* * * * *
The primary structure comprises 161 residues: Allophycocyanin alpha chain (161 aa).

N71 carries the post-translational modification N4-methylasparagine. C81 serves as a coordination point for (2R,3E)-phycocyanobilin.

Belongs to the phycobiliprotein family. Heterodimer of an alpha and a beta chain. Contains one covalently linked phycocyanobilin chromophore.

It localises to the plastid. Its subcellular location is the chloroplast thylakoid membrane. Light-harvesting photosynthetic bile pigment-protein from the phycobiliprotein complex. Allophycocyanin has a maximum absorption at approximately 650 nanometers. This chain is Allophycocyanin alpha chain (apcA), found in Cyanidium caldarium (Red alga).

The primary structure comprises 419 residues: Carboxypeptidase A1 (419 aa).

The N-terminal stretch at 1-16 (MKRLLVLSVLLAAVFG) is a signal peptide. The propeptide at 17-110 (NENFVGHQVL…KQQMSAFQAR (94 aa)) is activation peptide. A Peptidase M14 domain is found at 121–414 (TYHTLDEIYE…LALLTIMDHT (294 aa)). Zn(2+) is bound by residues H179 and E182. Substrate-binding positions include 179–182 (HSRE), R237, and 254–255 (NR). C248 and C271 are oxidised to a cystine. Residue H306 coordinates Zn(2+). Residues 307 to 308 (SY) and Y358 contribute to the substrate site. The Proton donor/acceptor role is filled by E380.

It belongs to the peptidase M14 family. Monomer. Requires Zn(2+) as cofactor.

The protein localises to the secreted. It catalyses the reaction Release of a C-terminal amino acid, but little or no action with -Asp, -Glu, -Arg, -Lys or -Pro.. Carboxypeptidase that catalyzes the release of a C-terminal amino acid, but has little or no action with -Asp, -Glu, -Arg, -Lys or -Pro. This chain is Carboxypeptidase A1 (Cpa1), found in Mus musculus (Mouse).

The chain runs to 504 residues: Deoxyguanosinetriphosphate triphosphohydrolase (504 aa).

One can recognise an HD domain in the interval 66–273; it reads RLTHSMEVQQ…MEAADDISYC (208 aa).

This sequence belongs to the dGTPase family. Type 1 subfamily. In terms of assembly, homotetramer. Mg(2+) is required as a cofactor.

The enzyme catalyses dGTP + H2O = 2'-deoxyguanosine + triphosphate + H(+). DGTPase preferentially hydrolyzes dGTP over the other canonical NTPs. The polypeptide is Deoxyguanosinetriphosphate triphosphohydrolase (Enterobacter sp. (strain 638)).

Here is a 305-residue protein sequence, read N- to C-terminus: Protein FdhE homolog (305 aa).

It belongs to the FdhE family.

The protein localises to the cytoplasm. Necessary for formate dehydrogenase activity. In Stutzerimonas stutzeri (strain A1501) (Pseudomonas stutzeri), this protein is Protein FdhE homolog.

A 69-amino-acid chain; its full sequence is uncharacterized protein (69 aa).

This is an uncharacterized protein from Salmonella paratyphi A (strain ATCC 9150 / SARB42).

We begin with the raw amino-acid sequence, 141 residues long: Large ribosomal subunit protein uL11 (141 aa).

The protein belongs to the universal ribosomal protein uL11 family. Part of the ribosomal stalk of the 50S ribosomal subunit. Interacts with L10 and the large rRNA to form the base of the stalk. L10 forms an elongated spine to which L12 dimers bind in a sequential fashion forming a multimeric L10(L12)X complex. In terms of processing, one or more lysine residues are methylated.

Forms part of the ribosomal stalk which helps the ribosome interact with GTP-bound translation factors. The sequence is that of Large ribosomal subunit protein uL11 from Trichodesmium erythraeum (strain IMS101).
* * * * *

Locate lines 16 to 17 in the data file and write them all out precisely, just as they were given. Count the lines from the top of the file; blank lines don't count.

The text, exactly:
A 69-amino-acid chain; its full sequence is uncharacterized protein (69 aa).

This is an uncharacterized protein from Salmonella paratyphi A (strain ATCC 9150 / SARB42).